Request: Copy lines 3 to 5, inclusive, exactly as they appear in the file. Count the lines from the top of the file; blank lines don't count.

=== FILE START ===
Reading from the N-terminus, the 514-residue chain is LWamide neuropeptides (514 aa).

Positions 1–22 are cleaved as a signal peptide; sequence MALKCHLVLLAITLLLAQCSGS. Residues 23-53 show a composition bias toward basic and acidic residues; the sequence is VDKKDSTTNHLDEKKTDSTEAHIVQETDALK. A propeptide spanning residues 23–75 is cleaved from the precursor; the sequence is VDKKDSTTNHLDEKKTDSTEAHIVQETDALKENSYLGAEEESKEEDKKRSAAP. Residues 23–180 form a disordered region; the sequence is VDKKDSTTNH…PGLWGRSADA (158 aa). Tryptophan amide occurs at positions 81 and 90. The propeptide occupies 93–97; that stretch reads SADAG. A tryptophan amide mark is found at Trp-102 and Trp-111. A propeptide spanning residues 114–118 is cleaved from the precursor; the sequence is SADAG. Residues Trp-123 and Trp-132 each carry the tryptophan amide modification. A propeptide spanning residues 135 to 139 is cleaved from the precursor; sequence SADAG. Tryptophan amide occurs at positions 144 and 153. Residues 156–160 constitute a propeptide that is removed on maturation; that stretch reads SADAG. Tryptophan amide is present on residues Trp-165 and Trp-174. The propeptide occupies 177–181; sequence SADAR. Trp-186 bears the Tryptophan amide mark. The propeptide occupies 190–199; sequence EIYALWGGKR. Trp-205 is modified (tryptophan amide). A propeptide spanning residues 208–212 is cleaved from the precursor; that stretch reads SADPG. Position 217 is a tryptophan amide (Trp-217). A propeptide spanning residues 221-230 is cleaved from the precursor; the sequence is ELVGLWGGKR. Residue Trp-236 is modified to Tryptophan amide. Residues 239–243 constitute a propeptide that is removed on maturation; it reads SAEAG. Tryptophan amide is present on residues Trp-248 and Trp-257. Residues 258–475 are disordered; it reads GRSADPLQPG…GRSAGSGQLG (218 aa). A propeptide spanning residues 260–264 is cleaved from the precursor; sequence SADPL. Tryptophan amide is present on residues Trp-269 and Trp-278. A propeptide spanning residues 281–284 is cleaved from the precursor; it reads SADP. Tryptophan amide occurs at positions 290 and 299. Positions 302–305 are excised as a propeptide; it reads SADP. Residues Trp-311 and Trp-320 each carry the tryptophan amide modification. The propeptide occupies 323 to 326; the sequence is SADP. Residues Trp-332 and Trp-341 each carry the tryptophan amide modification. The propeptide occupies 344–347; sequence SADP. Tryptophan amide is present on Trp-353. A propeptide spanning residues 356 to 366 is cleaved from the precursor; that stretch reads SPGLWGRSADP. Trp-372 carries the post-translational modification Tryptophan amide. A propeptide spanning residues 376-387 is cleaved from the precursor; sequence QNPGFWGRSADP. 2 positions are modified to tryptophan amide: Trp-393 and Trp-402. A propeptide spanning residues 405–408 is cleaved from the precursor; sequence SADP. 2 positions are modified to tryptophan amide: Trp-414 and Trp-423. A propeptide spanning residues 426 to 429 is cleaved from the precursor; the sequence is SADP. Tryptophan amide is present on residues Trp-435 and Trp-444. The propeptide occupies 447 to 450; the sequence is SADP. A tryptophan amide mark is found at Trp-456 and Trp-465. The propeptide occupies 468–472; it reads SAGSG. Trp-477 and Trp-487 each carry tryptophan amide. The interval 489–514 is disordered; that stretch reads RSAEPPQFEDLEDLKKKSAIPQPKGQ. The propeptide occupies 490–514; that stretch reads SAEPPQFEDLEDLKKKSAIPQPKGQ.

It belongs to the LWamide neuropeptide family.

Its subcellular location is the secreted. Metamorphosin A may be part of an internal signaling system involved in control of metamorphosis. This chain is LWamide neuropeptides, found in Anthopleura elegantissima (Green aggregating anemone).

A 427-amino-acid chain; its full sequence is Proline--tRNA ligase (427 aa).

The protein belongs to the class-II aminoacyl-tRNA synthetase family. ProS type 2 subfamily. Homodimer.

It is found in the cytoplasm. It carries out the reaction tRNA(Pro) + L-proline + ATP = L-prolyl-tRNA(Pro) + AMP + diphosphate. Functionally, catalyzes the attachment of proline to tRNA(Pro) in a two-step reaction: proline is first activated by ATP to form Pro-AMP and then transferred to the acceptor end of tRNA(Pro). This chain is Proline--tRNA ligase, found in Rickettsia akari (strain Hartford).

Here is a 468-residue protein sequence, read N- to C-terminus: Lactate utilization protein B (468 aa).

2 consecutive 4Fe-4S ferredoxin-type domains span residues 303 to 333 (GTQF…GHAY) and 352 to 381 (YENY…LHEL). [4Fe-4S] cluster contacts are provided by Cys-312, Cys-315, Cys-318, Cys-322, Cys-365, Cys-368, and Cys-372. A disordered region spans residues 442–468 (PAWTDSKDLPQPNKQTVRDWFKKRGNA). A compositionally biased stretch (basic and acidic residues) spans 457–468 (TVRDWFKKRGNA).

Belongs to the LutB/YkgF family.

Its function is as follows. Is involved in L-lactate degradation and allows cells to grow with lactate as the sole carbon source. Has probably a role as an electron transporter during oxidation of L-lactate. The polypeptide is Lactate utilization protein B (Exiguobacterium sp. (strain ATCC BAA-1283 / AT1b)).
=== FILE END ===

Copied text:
It belongs to the LWamide neuropeptide family.

Its subcellular location is the secreted. Metamorphosin A may be part of an internal signaling system involved in control of metamorphosis. This chain is LWamide neuropeptides, found in Anthopleura elegantissima (Green aggregating anemone).

A 427-amino-acid chain; its full sequence is Proline--tRNA ligase (427 aa).